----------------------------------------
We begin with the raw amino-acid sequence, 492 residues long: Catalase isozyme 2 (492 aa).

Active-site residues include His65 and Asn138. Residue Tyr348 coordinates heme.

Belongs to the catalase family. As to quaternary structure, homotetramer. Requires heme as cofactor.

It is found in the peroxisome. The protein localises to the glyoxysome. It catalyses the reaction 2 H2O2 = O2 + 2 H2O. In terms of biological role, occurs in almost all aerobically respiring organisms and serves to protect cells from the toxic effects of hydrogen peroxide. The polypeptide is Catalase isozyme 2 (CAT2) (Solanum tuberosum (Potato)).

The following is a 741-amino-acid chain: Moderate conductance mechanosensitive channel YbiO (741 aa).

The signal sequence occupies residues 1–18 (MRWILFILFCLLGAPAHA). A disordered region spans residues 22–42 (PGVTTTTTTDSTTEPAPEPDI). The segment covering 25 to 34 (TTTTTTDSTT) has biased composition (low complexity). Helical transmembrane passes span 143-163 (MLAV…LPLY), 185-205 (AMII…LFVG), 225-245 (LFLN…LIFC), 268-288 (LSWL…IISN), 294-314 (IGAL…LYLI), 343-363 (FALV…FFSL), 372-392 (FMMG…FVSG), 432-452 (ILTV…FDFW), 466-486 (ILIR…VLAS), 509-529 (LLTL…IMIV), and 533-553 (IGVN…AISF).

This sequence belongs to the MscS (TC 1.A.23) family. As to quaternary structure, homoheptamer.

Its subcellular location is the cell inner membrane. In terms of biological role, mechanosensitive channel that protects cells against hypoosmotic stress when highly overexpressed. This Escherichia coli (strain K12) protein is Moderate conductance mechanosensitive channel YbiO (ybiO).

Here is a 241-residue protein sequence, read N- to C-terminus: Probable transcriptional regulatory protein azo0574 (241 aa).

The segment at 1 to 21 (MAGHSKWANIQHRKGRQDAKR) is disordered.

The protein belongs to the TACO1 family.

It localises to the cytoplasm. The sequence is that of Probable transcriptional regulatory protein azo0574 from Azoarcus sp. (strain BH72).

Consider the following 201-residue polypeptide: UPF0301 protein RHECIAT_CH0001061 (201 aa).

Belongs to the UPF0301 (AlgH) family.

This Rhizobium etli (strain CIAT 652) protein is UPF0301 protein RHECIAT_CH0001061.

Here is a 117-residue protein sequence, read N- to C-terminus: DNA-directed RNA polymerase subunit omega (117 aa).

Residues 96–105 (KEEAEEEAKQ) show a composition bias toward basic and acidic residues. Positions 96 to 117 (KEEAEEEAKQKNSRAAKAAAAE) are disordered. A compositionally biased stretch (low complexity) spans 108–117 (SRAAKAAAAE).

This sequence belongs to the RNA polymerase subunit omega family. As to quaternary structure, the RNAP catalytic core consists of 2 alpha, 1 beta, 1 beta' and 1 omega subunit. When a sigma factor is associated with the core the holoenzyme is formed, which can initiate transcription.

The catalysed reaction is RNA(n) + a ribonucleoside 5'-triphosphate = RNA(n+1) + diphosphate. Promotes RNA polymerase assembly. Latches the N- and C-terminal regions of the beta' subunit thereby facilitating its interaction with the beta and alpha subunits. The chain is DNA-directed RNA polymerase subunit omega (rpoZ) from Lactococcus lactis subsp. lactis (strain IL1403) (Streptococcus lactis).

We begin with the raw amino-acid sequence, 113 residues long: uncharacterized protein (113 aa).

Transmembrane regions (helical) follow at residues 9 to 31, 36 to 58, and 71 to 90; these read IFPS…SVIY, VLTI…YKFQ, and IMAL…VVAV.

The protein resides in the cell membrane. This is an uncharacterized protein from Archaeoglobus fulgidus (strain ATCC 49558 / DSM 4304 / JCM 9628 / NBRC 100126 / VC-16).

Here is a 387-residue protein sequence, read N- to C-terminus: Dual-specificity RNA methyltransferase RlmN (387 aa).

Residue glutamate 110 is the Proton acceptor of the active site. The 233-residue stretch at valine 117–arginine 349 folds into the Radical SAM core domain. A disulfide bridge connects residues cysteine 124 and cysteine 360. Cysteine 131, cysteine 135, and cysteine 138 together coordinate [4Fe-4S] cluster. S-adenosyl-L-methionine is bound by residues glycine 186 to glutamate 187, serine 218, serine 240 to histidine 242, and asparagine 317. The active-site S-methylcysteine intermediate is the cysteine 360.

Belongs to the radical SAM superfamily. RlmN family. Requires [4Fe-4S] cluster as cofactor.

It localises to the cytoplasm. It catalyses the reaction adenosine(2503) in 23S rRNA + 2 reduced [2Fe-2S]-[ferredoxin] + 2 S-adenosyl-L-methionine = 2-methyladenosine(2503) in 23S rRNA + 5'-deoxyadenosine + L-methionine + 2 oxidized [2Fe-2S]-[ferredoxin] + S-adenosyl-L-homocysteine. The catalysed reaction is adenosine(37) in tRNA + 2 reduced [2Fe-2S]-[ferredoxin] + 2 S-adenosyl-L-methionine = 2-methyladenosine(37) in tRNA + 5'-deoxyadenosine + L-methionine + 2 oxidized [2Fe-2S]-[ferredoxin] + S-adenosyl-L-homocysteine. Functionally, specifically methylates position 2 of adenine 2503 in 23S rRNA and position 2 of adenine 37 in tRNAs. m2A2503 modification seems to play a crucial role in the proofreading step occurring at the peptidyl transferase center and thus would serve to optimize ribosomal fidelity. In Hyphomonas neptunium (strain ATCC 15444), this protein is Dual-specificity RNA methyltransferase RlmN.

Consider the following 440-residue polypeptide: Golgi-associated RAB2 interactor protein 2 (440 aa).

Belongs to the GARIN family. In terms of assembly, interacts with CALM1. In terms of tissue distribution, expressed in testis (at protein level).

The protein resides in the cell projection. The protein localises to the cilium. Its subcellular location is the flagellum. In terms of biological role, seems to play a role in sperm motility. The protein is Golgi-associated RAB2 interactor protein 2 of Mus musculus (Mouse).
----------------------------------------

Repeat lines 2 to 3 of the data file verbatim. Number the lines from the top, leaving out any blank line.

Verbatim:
Active-site residues include His65 and Asn138. Residue Tyr348 coordinates heme.

Belongs to the catalase family. As to quaternary structure, homotetramer. Requires heme as cofactor.